Wireless mobile technologies are exploding in Africa, where mobile phone subscribers have grown to well over 200 million. The continent is the fastest growing mobile market in the world. Beyond that, the devices are boosting economic and social development — helping small fishing crews find markets, hospitals treat remote patients, and voting monitors make elections more fair.
Contact: Chris Cory, firstname.lastname@example.org, 212-346-1117, 917-608-8164
Covering the story: Scharff and her colleagues will be available in Senegal in the town of Thies, some 35 km from Dakar, as well as in Dakar enroute, and by telephone (00221 77 200 7754) and email (email@example.com). They will also be available in the US by mid-January.
Apps for Africa — by Africans
Pace professor’s “boot camp” in Senegal January 4-9 to train app developers who can “meet the needs of their countries”
New York, NY, December 27, 2009 — Wireless mobile technologies are exploding in Africa, where mobile phone subscribers have grown to well over 200 million. The continent is the fastest growing mobile market in the world. Beyond that, the devices are boosting economic and social development — helping small fishing crews find markets, hospitals treat remote patients, and voting monitors make elections more fair.
But “developing mobile applications adapted to the African market is a challenge and an opportunity demanding a deep understanding of the African needs and realities.” And that will take many more local app programmers.
So says Christelle Scharff, 35, an innovative associate professor at Pace University’s Seidenberg School of Computer Science and Information Systems, who is on the forefront of efforts to train and empower this important area of African manpower.
“African students will play a crucial role in this enterprise but need to be better trained and prepared as software developers, engineers and entrepreneurs to be actors in this promising field,” she says.
The first week of January, Scharff travels to Thies, Senegal, 35 km. outside the capital of Dakar, to lead her second Senegalese “boot camp.” With colleagues, she will train 24 students both in the development of locally-appropriate apps, and in entrepreneurship for launching them.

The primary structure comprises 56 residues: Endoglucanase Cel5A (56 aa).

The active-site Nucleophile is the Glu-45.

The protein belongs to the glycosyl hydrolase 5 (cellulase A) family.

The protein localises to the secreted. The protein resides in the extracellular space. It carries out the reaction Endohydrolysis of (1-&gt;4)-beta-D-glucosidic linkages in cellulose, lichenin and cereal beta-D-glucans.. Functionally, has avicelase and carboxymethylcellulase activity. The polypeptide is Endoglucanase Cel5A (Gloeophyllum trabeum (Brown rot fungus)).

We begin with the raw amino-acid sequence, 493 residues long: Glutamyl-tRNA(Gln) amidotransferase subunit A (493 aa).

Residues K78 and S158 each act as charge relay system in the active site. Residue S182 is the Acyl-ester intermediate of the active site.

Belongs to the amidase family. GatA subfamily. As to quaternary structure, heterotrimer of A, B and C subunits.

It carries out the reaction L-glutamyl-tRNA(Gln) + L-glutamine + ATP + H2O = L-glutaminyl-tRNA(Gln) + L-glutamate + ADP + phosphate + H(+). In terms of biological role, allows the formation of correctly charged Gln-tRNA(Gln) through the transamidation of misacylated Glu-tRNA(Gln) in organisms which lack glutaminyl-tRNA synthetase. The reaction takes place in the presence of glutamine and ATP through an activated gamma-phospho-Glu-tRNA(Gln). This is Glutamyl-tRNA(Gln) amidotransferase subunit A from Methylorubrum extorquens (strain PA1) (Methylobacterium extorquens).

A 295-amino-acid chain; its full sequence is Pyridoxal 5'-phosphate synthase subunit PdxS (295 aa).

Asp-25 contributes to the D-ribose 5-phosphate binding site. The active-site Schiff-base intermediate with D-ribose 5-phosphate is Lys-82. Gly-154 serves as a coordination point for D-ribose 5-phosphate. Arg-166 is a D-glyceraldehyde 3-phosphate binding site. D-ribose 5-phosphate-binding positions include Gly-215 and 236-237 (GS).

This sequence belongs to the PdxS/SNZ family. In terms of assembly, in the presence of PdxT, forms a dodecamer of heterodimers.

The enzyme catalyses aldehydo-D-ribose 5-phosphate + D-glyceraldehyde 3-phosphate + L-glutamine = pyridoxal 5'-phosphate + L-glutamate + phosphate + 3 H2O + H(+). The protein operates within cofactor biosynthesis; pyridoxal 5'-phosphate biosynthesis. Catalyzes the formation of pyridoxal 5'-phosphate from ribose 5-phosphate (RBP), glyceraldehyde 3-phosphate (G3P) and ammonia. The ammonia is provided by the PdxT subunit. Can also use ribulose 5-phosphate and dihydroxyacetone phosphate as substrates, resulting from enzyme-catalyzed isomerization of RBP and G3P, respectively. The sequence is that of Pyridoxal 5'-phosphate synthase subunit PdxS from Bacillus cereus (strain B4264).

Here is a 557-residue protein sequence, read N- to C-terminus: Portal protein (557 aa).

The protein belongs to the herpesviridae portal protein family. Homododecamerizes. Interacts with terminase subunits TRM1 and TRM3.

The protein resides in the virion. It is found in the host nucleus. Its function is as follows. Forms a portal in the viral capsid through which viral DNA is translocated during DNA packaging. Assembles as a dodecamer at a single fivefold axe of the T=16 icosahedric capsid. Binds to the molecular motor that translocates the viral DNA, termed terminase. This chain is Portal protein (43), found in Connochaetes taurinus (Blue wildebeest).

KomKom and Wannigame. This year’s boot camp builds on one Scharff organized during a sabbatical in Senegal last year — and on her insight that mobile phones, after all, are computers that can be programmed.
Because cell phones are far more widespread than computers in the developing world, Scharff focuses on applications that do not need Web access. Rather than posting school assignments on a web site, for example, professors and teachers need apps for sending them as SMS messages.
In addition to programming, Scharff, a certified Scrum master (Scrum is a technique of managing programming teams), also introduces collaborative “technologies we take for granted” in the US but that students in developing countries do not know like wikis, Google Docs, and Facebook. “The students in the first camp went crazy with Facebook and pretty soon were posting messages in Woloff [their own language]” Scharff recalls.
Out of last year’s camp came four apps and four websites, including
• Accounting apps that are helping leather and textile craftspeople manage their sales and expenses. One of them, KomKom, earned one of 10 prizes in its category in an international contest sponsored by Nokia that had 1700 entries.